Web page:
Councillor Gail Parks makes some interesting points regarding public art policy. However, she may also be raising some alarm bells within the arts community.
Regarding competitions for major civic projects, it is very important to keep the field open to professional artists from as many countries as possible, so that in selecting works most suited for a specified space, the jury chooses from among the very best the art community has to offer.
When we speak of the art community, we speak of the global community. Red Deer has arrived on the international scene in so many ways, not the least of which is the arts themselves. We can and should compete with the best, to challenge our standards. If a local artist wins what is an international competition, we all celebrate; if not, we all learn and are enriched by another’s vision.
Either way, we win. But don’t single out the locals into a subsection of their own.
Imagine the categories in such a competition: The Top Entry, and the Top Local Entry.
How would the winner of the local section feel? Good enough for us, but not for the world. No thanks.
As for whether certain public spaces are suitable, such as a police station or civic garage, it’s not just visitors that benefit from good art.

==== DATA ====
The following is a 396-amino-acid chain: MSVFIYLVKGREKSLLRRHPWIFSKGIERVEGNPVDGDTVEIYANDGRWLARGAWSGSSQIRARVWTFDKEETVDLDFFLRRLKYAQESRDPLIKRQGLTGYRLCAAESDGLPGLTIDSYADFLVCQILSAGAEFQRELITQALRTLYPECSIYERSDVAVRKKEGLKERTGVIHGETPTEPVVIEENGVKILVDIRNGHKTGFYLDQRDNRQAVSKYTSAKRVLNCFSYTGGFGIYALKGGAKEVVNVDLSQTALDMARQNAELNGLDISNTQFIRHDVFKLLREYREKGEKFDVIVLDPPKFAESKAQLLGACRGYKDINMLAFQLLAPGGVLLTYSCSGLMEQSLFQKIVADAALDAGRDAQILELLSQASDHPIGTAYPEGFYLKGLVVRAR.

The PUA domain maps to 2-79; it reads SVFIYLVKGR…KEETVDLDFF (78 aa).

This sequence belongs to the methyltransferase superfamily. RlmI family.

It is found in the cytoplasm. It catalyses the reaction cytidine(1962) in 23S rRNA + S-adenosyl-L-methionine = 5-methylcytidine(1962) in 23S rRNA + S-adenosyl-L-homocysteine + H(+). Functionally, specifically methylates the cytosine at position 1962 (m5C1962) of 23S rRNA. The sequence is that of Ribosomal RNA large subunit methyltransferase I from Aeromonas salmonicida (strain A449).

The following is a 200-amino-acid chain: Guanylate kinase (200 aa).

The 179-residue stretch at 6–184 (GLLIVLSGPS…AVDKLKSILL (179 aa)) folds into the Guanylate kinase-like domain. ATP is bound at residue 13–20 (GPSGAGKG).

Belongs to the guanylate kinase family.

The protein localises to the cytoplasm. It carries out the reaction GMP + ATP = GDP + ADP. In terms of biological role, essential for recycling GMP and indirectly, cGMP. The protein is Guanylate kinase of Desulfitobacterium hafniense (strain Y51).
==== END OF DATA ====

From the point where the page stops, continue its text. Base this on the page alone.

Imagine those who work in these environments. Art “humanizes” and engages; that’s the whole purpose of implementing a public arts policy in the first place.
Blended with good architecture fine art can provide a stimulating environment for visitors and staff alike. It has been proven time and again that worker satisfaction and productivity benefit from such surroundings.
Again we all win.
In times of economic difficulty the percentage/ratio for public art should probably be raised, not lowered. I had the good fortune to experience first hand how public art literally saved the town of Chemainus on Vancouver Island. People will come from far and wide to experience good art, whether it be in the form of festivals, concerts, art exhibitions, magnificent architecture (think St. Mary’s), performances, schools of art themselves, or permanent art installations in public spaces.
Governments everywhere are hoping to inject new life into communities with programs and investments to stimulate the economy. Cutting back public art spending to appear fiscally cautious will in fact diminish the very economic and spiritual stimulus a community stands to gain.
It turns out art is not a frill, but creates the very heart and soul of a people. And while we are on the subject, are not the arts an industry that creates jobs?